Appeals Court Upholds Block on Trump Administration Policies Narrowing Asylum Criteria

July 18, 2020 Updated: July 19, 2020

The Trump administration suffered a setback after a federal appeals court upheld a block on several immigration policies that sought to narrow the criteria for asylum for illegal immigrants.

The District of Columbia Circuit Court of Appeals in a 2–1 ruling on July 17 upheld a lower court’s decision to block the Trump administration from enforcing several key policies that made many individuals running from domestic abuse or local criminal activity ineligible for asylum. The case is cited as Grace v. Barr.

In 2018, then-Attorney General Jeff Sessions issued a decision in a case called Matter of A–B– (pdf), in which an El Salvadoran woman was seeking asylum based on domestic violence she experienced for years in her home country. He reversed the grant of asylum to the woman and established a rule that closed the door for asylum to individuals claiming well-found fear due to domestic abuse or gang violence perpetrated by non-governmental actors.

His decision essentially reverted the asylum criteria to what it was before 2014, when the Obama administration opened it up to include private criminal cases, including domestic violence.

Sessions’s decision didn’t change the definition of asylum, but rather made it more difficult for individuals to show “credible fear of persecution” so that they would not be removed under the “expedited removal” process.

The Department of Homeland Security issued new guidelines shortly after Sessions’s ruling, requiring asylum officers to follow the new standards in all removal proceedings and credible fear determinations.

The 12 asylum-seekers, represented by the American Civil Liberties Union (ACLU) and the Center for Gender & Refugee Studies, subsequently filed a lawsuit against the administration in 2018, claiming the policies raised the standard to meet certain criteria for asylum beyond what Congress had intended.

They also claimed that Sessions’s policies violated federal laws such as the Administrative Procedure Act and the U.S. Constitution.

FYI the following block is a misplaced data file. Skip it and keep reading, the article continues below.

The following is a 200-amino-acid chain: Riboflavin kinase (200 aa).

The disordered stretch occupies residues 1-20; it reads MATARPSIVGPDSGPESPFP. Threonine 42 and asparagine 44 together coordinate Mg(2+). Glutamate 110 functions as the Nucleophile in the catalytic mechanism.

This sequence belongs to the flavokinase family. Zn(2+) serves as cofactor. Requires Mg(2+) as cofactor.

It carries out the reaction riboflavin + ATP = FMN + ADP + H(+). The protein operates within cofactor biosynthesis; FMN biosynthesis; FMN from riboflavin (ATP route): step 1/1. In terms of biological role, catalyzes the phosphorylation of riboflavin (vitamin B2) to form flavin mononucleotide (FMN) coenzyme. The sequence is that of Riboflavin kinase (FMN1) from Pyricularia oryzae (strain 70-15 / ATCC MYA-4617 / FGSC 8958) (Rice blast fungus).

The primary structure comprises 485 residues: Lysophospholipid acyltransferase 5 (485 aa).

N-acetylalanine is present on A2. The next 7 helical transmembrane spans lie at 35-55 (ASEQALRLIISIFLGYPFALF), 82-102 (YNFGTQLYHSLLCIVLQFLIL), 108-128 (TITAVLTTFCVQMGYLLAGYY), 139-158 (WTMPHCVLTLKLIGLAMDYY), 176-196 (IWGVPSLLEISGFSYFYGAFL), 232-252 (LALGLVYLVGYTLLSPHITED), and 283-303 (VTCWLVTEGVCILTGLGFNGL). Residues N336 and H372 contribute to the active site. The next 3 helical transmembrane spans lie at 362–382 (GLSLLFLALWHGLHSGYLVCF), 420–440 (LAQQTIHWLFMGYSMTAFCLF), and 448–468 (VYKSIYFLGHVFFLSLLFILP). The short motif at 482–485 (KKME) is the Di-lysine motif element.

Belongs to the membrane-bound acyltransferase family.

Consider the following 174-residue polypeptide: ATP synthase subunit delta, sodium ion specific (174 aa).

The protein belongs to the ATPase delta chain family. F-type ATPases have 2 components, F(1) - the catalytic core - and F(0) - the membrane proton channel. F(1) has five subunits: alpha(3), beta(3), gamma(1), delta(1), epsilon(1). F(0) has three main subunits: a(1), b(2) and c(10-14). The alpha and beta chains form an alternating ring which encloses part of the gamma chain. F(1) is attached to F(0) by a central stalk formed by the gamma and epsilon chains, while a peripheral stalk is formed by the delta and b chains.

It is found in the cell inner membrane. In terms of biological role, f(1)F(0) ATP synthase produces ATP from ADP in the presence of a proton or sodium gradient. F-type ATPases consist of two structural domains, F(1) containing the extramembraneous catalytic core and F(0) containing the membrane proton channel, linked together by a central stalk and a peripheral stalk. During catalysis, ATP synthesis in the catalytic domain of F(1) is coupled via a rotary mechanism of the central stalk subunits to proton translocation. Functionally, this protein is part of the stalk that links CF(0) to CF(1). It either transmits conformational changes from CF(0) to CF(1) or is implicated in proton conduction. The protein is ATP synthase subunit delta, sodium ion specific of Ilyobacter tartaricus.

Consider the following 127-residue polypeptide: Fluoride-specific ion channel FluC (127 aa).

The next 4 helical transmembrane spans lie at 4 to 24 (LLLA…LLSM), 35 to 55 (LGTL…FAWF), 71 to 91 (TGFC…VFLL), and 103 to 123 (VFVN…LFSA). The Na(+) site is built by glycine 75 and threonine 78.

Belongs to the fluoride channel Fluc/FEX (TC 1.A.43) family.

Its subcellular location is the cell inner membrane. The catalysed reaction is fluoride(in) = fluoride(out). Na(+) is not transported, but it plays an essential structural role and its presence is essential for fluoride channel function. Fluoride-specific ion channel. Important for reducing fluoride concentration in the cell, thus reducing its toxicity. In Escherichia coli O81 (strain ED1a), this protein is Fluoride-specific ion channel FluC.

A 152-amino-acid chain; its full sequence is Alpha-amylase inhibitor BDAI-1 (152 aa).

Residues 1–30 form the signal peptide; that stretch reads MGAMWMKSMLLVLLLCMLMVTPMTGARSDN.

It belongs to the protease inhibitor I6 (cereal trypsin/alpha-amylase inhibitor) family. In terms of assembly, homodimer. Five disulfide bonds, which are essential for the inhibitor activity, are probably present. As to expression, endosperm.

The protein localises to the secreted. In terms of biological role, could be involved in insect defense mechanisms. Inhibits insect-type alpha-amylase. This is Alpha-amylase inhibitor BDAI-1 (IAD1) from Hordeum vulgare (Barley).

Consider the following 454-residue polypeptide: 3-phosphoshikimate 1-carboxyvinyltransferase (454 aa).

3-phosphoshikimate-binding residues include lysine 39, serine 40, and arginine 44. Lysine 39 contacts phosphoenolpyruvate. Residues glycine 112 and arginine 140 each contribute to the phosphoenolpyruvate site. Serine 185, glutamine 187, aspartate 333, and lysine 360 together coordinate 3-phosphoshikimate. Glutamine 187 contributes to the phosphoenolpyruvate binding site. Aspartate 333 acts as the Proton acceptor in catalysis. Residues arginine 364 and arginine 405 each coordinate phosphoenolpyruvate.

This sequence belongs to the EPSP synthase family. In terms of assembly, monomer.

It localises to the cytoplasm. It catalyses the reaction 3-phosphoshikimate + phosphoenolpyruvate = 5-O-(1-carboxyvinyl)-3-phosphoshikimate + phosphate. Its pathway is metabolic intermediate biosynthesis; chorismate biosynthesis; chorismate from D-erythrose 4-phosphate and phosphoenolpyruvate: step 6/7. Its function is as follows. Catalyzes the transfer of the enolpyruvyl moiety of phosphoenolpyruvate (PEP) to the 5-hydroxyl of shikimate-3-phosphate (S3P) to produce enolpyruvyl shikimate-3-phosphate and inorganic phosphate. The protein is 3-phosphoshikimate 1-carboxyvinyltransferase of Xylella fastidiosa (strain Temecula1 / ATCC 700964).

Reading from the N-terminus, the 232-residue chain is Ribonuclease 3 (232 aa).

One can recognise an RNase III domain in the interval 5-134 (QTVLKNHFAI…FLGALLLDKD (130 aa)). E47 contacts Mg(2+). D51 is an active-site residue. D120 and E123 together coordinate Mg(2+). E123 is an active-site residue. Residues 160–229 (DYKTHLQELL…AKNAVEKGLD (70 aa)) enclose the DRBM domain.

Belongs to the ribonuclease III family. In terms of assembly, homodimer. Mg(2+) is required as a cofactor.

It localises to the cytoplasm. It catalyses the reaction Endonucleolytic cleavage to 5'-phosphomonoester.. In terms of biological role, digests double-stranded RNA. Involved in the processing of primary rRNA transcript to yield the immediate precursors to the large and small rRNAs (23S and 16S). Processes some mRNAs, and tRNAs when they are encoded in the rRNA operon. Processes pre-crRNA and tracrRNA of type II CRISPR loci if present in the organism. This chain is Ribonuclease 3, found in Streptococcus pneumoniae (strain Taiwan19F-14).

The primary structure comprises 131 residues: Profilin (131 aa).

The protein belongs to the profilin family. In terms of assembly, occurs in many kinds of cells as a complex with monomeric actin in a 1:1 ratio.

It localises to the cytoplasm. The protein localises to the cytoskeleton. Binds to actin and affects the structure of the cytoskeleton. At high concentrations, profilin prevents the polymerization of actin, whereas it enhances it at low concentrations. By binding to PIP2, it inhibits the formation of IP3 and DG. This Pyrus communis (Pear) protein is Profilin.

The district court ruled in favor for the asylum seekers, declaring the challenged policies unlawful and blocking the administration from enforcing them.

The court on July 17 upheld part of the lower court’s ruling by blocking the administration from enforcing two key policies—one where the asylum seeker needs to show that their home government either condoned the private behavior or demonstrated a complete helplessness to protect them, and another policy where officers must apply the law of the circuit where the credible fear interview occurs.

Meanwhile, two other policies that were previously blocked were overturned in the July 17 decision.

An ACLU attorney who argued the case, Cody Wofsy, called the ruling a “major defeat” for the administration.

“This ruling is a major defeat for the administration’s assault on asylum rights and the law,” Wofsy said in a statement.

A Justice Department spokesperson said in a statement to The Epoch Times that it’s carefully evaluating the court’s decision.

“The Attorney General’s decision in 2018 simply reaffirmed what had been settled law for decades—and rejected the single decision issued by the Board of Immigration Appeals during the Obama Administration that broke from settled law,” the statement said.

“Indeed, in a decision last year, the United States Court of Appeals for the Fifth Circuit noted that the Attorney General’s decision in A–B– was not only ‘permissible under the statute,’ but was a ‘much more faithful interpretation of the INA [Immigration and Nationality Act]’ than the 2014 Board decision it overruled.”

“We will continue to defend the Attorney General’s and the Administration’s efforts to restore integrity to our asylum system,” the spokesperson said in the statement.

Charlotte Cuthbertson contributed to this report.

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